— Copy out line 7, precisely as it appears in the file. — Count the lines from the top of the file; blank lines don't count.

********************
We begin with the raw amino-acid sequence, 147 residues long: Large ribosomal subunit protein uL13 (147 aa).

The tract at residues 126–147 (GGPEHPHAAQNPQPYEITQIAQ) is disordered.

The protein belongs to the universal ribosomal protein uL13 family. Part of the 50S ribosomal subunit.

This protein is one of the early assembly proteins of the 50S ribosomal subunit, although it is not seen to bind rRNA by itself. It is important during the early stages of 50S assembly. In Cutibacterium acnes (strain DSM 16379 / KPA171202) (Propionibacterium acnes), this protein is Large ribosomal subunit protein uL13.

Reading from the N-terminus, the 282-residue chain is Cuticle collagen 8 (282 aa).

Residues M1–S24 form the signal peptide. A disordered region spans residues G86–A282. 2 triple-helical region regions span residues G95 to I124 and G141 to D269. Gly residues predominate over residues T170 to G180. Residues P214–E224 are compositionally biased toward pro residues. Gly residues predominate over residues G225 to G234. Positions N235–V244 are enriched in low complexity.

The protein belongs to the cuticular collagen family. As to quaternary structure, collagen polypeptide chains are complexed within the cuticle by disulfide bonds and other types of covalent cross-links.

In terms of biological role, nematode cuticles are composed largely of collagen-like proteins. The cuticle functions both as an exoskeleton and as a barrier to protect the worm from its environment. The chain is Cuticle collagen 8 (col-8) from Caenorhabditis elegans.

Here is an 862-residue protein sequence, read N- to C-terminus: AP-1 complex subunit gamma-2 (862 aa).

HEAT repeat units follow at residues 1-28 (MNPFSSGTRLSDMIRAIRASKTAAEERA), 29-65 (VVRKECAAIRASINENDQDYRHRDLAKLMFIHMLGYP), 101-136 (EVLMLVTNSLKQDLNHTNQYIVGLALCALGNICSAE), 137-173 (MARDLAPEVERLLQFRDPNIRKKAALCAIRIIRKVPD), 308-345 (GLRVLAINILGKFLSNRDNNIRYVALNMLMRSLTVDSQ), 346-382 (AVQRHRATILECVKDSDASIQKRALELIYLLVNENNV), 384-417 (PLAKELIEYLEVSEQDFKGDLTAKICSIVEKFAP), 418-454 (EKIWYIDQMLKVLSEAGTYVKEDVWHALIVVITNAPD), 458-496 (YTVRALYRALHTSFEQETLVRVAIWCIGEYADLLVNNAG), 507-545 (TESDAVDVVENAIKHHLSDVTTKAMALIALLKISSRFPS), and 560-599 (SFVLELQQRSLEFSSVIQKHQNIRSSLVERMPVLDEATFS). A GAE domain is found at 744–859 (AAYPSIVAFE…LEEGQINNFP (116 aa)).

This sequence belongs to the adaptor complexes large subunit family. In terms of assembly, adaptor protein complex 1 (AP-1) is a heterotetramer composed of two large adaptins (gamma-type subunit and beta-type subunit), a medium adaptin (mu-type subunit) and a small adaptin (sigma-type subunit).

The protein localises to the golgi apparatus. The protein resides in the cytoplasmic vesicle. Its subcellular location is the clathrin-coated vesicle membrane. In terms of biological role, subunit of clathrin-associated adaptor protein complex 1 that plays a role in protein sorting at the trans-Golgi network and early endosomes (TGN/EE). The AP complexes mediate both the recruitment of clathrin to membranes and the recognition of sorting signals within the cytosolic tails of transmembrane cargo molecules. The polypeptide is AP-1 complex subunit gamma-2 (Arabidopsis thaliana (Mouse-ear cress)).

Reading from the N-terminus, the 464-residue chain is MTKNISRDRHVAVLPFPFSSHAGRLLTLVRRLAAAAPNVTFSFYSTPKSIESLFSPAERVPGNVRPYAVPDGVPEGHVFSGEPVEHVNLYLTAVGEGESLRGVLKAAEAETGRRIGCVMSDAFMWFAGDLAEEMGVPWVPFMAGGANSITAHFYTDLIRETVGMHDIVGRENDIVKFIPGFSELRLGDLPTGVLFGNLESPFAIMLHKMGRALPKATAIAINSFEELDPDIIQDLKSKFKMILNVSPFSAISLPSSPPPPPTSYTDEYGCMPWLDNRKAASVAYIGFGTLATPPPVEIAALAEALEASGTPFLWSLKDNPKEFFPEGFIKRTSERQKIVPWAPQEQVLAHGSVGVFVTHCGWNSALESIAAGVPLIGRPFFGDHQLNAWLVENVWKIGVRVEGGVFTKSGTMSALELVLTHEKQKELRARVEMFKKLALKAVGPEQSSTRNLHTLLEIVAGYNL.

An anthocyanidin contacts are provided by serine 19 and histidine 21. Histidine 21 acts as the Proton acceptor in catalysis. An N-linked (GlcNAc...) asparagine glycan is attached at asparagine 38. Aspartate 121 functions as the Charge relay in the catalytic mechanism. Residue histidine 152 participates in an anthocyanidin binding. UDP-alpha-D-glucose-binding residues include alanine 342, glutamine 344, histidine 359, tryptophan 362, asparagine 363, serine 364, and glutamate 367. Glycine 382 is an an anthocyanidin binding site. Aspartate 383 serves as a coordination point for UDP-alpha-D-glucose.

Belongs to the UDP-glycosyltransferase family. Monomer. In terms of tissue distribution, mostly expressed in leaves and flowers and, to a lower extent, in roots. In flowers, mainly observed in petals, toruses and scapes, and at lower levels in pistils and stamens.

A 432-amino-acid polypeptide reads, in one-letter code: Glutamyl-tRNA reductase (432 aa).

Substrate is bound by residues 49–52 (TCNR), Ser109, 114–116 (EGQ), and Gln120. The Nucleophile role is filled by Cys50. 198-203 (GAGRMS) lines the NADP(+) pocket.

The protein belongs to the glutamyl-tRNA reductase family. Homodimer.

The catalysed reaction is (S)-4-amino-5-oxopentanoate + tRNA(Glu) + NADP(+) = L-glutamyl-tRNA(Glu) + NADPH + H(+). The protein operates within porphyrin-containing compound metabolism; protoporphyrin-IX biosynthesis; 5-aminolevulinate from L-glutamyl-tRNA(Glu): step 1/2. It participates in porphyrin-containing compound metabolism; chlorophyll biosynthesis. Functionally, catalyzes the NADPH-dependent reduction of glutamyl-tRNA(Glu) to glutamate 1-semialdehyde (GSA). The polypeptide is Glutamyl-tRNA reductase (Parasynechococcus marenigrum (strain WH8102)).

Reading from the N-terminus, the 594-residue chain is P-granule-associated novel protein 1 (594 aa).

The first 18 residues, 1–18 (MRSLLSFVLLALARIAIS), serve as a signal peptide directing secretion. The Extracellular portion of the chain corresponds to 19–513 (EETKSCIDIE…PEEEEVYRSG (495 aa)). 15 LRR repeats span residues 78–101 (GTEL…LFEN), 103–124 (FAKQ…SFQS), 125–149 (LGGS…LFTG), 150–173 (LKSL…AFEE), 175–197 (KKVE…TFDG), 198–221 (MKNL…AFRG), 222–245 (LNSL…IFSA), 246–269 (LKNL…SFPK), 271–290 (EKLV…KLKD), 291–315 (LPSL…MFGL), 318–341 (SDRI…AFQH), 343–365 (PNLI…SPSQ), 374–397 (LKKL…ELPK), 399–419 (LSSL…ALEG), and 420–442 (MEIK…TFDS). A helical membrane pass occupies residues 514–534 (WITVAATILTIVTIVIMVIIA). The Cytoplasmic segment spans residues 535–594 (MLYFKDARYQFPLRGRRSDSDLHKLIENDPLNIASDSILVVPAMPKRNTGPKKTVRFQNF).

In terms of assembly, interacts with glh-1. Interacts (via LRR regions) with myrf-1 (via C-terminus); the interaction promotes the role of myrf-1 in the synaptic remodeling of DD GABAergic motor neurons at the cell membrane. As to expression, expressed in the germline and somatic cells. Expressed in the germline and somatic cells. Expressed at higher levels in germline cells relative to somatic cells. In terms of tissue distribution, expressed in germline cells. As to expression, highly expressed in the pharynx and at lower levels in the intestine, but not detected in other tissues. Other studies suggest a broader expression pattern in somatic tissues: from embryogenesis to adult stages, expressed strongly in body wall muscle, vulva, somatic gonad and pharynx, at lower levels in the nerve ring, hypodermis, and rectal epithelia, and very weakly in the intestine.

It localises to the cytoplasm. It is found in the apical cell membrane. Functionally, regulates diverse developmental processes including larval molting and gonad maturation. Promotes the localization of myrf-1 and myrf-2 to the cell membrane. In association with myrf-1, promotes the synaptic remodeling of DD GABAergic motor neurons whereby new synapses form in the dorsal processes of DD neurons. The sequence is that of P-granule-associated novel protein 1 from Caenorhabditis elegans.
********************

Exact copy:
The protein belongs to the cuticular collagen family. As to quaternary structure, collagen polypeptide chains are complexed within the cuticle by disulfide bonds and other types of covalent cross-links.